Feeling comfortable around others can facilitate more productive and engaging conversations, which in turn can lead to a greater sense of intelligence. When we are able to engage in discussions with others without feeling judged or belittled, we are more likely to participate actively and contribute meaningfully. This can lead to a sense of satisfaction and validation, which may contribute to feeling smarter in the moment.
Of course, feeling comfortable around others is not the only factor that contributes to our sense of intelligence, and there are many other factors that can influence how we perceive our own abilities. However, feeling at ease around others is a common factor that can contribute to a sense of intelligence and confidence in our own ideas and opinions.
The Five Drivers of Engagement
In this white paper, Juice identifies the five core drivers that determine employee engagement. Years of testing and scientific validation prove that these Five Drivers are emotion-based, and that what matters to employees more than anything else at work is how they feel.
What’s the Problem with Feeling Less Smart?
If some people on your team feel less smart around others, it can have several negative impacts on business results, including:
- Decreased Collaboration: If team members feel less comfortable or less smart around others, they may be less likely to collaborate or share ideas openly, which can limit the team’s ability to innovate and solve complex problems.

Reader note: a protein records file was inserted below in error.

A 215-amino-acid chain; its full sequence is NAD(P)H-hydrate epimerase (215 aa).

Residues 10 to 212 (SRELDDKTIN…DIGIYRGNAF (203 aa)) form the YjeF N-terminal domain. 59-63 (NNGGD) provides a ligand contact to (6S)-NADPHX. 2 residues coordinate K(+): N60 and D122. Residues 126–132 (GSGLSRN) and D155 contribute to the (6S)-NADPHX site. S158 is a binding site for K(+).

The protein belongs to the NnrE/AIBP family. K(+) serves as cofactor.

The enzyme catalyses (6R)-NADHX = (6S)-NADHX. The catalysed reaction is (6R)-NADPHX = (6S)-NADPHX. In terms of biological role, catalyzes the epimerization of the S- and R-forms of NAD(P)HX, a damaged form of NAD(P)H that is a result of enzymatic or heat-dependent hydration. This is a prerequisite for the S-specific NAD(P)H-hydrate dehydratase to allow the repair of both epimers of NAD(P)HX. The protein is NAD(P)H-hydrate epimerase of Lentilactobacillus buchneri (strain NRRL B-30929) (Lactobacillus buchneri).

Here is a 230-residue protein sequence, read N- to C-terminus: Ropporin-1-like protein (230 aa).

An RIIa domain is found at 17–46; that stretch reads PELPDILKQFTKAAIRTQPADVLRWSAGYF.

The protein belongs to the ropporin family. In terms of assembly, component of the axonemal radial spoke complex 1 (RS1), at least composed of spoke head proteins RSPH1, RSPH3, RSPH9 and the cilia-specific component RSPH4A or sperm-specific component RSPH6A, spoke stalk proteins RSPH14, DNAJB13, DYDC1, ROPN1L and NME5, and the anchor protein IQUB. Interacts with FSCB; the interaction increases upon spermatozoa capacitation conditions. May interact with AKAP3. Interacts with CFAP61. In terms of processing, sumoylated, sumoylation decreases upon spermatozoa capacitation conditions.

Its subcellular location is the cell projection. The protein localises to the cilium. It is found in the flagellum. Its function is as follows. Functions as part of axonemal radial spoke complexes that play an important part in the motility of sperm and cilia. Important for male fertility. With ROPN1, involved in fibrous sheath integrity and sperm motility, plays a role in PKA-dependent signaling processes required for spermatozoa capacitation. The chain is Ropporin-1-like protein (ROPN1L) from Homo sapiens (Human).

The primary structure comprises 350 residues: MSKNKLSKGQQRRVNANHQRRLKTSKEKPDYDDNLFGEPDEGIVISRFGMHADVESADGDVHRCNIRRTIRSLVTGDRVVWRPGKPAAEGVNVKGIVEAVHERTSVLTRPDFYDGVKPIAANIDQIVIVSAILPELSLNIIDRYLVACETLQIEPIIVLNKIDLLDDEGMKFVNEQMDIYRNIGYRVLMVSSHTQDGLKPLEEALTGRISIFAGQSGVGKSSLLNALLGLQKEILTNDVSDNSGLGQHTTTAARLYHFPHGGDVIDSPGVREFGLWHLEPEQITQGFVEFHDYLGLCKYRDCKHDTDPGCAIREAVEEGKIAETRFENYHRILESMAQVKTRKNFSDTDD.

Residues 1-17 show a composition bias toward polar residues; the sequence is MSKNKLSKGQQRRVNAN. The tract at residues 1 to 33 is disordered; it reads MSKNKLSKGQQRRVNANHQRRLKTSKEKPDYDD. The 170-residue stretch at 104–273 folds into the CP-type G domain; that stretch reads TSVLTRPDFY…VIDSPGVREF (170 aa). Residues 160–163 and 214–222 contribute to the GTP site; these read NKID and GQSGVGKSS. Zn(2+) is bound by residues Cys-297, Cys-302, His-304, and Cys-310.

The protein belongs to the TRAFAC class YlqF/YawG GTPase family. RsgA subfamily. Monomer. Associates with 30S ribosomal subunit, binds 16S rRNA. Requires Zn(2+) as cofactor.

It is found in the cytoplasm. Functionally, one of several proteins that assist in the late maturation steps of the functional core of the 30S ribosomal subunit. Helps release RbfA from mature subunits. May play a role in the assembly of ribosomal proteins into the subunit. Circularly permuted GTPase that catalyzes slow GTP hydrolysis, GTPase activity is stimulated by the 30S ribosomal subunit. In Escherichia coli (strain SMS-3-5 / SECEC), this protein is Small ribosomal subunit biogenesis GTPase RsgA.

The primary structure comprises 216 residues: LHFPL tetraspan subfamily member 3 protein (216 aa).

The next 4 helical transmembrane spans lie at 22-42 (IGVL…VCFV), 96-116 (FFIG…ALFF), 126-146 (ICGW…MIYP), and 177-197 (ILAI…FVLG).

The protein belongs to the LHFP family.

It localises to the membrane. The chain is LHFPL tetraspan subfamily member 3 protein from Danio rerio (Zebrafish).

- Decreased Creativity: Feeling less intelligent or less confident can also limit a person’s ability to be creative or think outside the box. This can result in missed opportunities for growth, improvement, and innovation.
- Decreased Engagement: If team members feel less smart or less valued, they may become disengaged, which can lead to decreased productivity, lower quality work, and increased turnover.
- Decreased Morale: When some team members feel less smart or less valued, it can create a negative work environment that can decrease morale and team spirit. This can lead to a toxic work culture that is harmful to overall business results.
- Decreased Diversity of Thought: When some team members feel less smart or less comfortable around others, it can limit the diversity of thought and ideas within the team. This can lead to a lack of perspective and insights, which can negatively impact the team’s ability to achieve its goals.